Voters appear to be content with the state of garbage collection in San Francisco with the clear defeat of Proposition A, which would have opened The City’s lucrative trash contract to competitive bidding for Recology — the company that has consolidated all of the permits to provide refuse service in The City.
Proponents of Proposition A spoke out against what they called a “stranglehold” on The City from a no-bid contract, which has been included in San Francisco’s City Charter since 1932. Recology currently holds all of the permits for refuse collection in The City. Virtual monopolies over the rights had been held by several of its predecessor companies — Sunset Scavenger, Golden Gate Disposal and Norcal Waste.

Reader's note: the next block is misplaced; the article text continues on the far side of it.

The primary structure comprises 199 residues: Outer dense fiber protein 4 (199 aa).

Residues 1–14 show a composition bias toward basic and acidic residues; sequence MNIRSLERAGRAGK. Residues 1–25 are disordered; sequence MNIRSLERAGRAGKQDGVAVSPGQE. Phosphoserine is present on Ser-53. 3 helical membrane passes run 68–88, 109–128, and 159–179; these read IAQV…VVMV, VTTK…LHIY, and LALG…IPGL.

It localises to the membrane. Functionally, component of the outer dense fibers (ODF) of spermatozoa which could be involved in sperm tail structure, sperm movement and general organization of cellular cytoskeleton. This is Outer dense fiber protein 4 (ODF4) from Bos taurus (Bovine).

Tony Kelly, president of the progressive Potrero Neighborhood Boosters Association that pushed the measure, garnered a unanimous cold shoulder from local politicians and powerful business groups in The City. Recology poured more than $1.5 million into a fund to defeat the measure, according to campaign finance filings with the Ethics Commission.
Mayor Ed Lee and others have touted Recology’s collection programs as an example for others nationwide, but proponents of Prop. A cited a 2011 study that found the company’s base rates on contracts are 60 percent to 127 percent higher than in cities with competitive bidding. Still, opponents staunchly defended The City’s practices.
“This isn’t broken,” Jim Lazarus, head of the Chamber of Commerce, told The S.F. Examiner last month. “There is no reason to make this change.”